Friday, July 24, 2020

Summer Stillness: Essay & Poetry for the Pandemic Pause



Rainbow over Mesa Verde
photo by RPodunovich

The “pause” created by the global pandemic that emerged in late spring now extends through summer. It wraps each one of us, no matter our station or position, in a quiet chaos that both fascinates and terrifies. It feels as if a retreat, one that a person might choose, prepare for and engage with intention, has been forced upon us suddenly, unexpectedly. So we attempt to adapt.

I remember the first 10-day silent retreat I attended in my early 20s. I was living in Olympia, WA and my life at that time centered on spiritual awareness and growth. I had spent years at that point exploring many traditions and practices. I was open to new experiences and always said I would try anything at least once (often a mistake). My yoga teacher at the time mentioned he had just attended a Vipassana or Insight Meditation retreat, which consists of 10 long, grueling days of sitting meditation, noble silence, with no access to books, and no writing or contact with the outer world at all.

That same month, I called a high school friend from Boulder and he mentioned he had just completed 10-day Vipassana retreat!! I used to take these things as signs, maybe I still do, but in my youth I also had a belief that I must follow the signs, while these days I just take joy in the synchronicity. Perhaps that is the wisdom of aging, a sense that I am not searching so hard to find something that I must follow signs, rather a feeling of being settled in all I have gathered through constant searching. A knowing that I have enough substantial inner resources and can count on them. A sign has to be really promising for me to want to walk that path at this point. Or, maybe that is just being jaded by life; knowing that signs don’t always point to what’s best. 

So within a week, I had found an upcoming 10-day Vipassana retreat to be held in Vancouver and was signed up for it, just like that, not thinking it through too much. I had enough money for a bus ride there but not for the return trip. I called and they suggested that probably another participant would be heading back that way and I could ride share. So I committed, bought the ticket, hoping I could find a ride back.

When I told my yoga teacher I was going, he inquired, “Do you even have a meditation cushion?”

“I was just going to take a pillow.” I replied.

“You are going to be sitting for like 10 hours a day,” he warned. “I am going to loan you a few of mine. You really need to prepare, it’s kind of a big deal.”

I took his pillows and some advice on sitting postures and stretches that could be supportive. Cell phones were not a thing, so I said goodbye to my partner, gave him my expected return date and the retreat center’s landline for emergencies. I took a Grayhound bus to Vancouver, found my way to the retreat center, checked in, met my roommate, had a last dinner with conversations and then it started with instructions and the following information. 

A bell would awaken us every morning at 4am. There would be 30 minutes to pull it together and get to our meditation cushions where we would sit for 2 hours until breakfast. Then a morning talk, then sitting until lunch. Then sitting until dinner. Then a dharma talk. Then sitting until 9pm. Repeat for 10 days. No talking, no reading, no writing. Just sitting with your self, focusing on breath and sensation in the body.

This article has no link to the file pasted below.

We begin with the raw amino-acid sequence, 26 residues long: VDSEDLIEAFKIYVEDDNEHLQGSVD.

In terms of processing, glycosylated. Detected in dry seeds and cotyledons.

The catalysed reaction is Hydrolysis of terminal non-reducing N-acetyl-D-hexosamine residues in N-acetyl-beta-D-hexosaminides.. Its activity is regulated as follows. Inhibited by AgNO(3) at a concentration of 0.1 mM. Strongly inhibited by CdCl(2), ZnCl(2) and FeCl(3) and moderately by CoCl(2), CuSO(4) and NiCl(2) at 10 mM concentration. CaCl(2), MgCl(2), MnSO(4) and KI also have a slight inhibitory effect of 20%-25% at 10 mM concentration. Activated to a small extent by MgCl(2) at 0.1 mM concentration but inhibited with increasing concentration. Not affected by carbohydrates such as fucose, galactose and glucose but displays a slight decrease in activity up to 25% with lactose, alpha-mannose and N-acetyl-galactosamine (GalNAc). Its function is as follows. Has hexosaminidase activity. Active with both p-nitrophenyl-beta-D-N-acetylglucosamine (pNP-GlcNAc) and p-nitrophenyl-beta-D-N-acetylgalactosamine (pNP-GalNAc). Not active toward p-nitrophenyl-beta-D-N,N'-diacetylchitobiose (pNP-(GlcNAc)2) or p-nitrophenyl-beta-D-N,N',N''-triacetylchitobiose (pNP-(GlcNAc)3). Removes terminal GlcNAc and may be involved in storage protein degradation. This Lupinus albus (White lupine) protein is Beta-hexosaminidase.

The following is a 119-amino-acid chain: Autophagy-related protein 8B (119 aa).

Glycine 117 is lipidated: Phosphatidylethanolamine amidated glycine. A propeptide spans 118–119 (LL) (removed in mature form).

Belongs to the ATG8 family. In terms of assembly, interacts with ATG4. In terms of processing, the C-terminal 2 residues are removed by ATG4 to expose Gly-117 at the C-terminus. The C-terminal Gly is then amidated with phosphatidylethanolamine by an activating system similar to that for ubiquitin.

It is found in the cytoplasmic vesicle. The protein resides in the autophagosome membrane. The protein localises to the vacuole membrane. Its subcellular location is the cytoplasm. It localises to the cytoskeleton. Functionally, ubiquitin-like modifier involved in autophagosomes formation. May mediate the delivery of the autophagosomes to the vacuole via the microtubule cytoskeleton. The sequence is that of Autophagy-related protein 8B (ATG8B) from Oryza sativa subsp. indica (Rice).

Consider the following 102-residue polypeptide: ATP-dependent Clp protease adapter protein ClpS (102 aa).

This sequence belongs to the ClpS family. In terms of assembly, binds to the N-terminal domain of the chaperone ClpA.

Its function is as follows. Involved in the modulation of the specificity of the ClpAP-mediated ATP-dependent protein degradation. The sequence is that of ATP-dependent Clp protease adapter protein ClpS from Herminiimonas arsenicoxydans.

You can imagine experiences, anticipate how they might be, but that first morning the reality sank in. I was stuck with my self, in my body, with my history, my thoughts, my feelings, my pain- and there was no getting out of it. The first few days were spent squirming a lot. I had the belief and hope that I would find a comfortable position, strategies to avoid pain, ways to check back out and dissociate. That ended for me by day 3 when I realized there was no fixing anything, no permanent solutions. I would find a sitting posture that worked until it didn’t and then had to adjust. I couldn't distract myself from my rapidly shifting and often frightening inner landscape. I sort of gave up caring and settled in for the ride. What else could I do, I literally had no other ride.

Scent of Valerian
photo by RPodunovich
And that’s when moments of pure presence, absolute stillness, fleeting and blissful would arise amid the chaos of my inner experience. I reflected on so many things, historical hurts, hurts in my body, fear, cravings, and confusion. And when I would realize I was on an endless tangent of thinking and feeling, I would bring my attention back to my breath, to the sensations that arise and live and die endlessly. I actually reveled in the silence. As an extrovert who never had difficulty socializing or making new connections, often too busy and overcommitted, it was a profound experience to have 10 whole days of relief from reading other people, responding to them, giving of myself outward in connection and rapport. I settled into my self, all of myself, the pain and the pleasure, the clarity and the confusion, the isolation and the brief moments of transcendence. By day 7, I never wanted to talk again. I had amazing dreams. One I still remember was about spiritual beings that looked like baby Muppets, and their pure spiritual awareness and goodness made me wake up crying with profound joy that I can still remember…and I still laugh at the silly imagery.

And then the silence broke on the last day. Some people talked a lot about the hell they had endured, others about the bliss, and others like me kept rather quiet, reticent to emerge from the inner spaces. I did find a ride home with a nice guy. I returned the cushions to my yoga teacher. 

“How was it?” he inquired.